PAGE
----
imprimaturs of Lambeth House had been writ in Latin ; for that our
English, the language of men ever famous and foremost in the
achievements of liberty, will not easily find servile letters enow to
spell such a dictatory presumption." At one time he meditated writing a
poem on the settlement of Britain, and a history of England was one of
the three main tasks which he proposed to himself. He proceeded in it
no further than to the Conquest. He studied with care the character of
his country-men, and once in the " History," and once again in the "
Reason of Church Government," he has recorded his judgment of the
English genius.

Thus drawn into the great controversies of the times, in them he is
never lost in a party. His private opinions and private conscience
always distinguish him. That which drew him to the party was his love
of liberty, ideal liberty ; this there-fore he could not sacrifice to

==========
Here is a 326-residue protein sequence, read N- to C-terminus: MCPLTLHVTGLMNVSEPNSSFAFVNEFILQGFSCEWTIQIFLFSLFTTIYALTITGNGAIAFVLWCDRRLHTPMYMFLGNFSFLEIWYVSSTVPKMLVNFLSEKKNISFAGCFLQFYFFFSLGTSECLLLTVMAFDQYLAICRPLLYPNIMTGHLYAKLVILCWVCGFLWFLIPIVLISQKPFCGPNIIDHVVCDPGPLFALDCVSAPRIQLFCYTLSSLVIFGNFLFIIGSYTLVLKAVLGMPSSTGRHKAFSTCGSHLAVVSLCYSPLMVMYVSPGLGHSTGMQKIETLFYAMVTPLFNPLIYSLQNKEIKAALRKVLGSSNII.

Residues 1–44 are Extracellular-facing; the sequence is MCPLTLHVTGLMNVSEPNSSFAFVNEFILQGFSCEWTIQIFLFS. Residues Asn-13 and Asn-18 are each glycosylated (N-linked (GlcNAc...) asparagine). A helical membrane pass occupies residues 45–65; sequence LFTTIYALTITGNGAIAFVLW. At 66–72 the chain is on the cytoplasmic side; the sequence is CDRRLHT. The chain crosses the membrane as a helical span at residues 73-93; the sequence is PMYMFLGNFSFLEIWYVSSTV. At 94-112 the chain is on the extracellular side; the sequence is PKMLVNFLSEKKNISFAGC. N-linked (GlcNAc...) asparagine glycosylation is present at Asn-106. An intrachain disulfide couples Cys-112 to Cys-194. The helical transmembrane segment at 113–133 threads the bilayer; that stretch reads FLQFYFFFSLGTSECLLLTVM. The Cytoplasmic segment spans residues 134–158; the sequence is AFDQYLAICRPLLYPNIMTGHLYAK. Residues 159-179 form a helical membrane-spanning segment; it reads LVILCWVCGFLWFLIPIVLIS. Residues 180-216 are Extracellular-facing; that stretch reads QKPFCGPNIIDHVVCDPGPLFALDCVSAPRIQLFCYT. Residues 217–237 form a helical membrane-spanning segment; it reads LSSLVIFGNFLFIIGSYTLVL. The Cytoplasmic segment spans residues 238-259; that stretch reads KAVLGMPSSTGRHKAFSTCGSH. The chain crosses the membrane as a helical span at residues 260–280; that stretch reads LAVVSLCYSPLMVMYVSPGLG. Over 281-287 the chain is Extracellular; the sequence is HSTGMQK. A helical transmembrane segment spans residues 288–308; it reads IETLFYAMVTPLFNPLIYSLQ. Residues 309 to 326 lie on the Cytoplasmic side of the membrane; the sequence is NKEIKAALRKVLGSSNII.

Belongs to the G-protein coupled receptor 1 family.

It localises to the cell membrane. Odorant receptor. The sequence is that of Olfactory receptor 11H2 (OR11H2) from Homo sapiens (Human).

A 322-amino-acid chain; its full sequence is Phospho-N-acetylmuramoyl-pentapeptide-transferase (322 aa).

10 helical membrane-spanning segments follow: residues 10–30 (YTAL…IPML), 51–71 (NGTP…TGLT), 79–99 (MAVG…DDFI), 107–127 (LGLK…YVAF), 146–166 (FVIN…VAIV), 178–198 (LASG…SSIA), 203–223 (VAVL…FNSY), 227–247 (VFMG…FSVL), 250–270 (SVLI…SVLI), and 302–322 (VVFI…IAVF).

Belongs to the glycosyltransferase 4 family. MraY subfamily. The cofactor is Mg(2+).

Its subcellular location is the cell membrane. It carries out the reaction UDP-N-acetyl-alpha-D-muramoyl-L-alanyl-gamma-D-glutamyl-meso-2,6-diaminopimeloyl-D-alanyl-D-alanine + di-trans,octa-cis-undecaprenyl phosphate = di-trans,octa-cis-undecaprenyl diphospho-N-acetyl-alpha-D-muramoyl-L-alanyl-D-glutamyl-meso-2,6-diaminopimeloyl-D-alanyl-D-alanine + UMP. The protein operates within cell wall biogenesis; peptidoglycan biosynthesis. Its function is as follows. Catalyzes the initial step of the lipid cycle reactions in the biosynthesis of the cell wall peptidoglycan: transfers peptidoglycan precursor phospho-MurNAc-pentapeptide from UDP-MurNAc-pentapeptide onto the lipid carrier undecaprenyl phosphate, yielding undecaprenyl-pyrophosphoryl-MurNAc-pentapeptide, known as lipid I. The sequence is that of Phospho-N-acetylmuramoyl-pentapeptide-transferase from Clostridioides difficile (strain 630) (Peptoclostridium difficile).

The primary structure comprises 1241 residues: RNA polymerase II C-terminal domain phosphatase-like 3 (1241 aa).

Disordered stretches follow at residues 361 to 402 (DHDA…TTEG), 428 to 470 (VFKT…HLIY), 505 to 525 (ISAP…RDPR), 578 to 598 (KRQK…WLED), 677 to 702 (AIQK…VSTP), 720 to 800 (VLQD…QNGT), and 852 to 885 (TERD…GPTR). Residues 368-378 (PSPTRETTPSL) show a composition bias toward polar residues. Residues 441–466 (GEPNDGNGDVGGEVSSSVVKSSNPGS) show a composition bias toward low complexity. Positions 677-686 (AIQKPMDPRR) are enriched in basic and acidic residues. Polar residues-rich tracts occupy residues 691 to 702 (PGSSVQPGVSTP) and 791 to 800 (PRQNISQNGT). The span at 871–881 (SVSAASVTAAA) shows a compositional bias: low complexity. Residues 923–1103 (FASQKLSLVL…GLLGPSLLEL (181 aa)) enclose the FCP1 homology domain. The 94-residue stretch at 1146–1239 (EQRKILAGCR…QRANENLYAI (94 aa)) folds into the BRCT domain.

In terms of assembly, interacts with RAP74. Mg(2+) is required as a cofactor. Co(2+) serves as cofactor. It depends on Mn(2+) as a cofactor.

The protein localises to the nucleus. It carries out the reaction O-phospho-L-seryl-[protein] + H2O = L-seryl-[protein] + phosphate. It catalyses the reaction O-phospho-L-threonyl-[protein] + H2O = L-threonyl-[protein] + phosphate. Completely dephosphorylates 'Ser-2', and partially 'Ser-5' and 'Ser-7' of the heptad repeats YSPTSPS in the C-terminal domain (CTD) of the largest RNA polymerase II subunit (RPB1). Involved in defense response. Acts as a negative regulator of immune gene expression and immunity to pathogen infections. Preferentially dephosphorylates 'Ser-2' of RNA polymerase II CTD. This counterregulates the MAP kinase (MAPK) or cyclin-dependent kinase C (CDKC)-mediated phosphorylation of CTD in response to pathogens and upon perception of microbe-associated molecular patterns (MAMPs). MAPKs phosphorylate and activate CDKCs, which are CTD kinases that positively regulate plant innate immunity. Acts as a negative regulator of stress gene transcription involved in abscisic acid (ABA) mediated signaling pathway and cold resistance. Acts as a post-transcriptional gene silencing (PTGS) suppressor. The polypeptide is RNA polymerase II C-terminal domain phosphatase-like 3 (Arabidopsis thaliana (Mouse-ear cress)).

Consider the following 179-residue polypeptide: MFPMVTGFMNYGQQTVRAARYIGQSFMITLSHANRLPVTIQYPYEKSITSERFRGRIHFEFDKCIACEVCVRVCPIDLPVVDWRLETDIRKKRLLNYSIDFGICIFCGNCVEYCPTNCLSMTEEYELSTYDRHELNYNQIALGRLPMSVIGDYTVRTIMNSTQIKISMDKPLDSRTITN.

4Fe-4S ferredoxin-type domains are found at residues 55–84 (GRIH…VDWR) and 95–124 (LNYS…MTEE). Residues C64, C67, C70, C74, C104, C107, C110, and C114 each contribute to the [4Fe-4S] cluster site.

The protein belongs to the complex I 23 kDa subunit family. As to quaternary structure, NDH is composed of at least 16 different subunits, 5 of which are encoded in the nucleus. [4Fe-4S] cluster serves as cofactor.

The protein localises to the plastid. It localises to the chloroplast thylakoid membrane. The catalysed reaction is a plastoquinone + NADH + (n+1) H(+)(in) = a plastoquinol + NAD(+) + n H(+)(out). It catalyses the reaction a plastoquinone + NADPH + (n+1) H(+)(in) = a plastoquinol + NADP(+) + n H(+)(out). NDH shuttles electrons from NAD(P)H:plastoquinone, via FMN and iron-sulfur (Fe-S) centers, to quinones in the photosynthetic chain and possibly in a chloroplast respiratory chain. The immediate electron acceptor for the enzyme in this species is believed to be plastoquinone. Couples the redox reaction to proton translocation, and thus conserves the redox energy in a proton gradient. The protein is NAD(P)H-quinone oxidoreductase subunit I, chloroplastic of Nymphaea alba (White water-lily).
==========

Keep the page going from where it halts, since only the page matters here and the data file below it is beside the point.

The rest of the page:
any party. Toland tells us, " As he looked upon true and absolute
freedom to be the greatest happiness of this life, whether to societies
or single persons, so he thought constraint of any sort to be the
utmost misery ; for which reason he used to tell those about him the
entire satisfaction of his mind, that he had constantly employed his
strength and faculties in the defence of liberty, and in direct
opposition to slavery." Truly he was an apostle of freedom ; of freedom
in the house, in the state, in the church ; freedom of speech, freedom
of the press, yet in his own mind discriminated from savage license,
because that which he desired was the liberty of the wise man,
containing itself in the limits of virtue. He pushed, as far as any in
that democratic age, his ideas of civil liberty. He proposed to
establish a republic, of which the federal power was weak and loosely
defined, and the substantial power should remain with primary
assemblies. He maintained, that a nation may try, judge, and slay their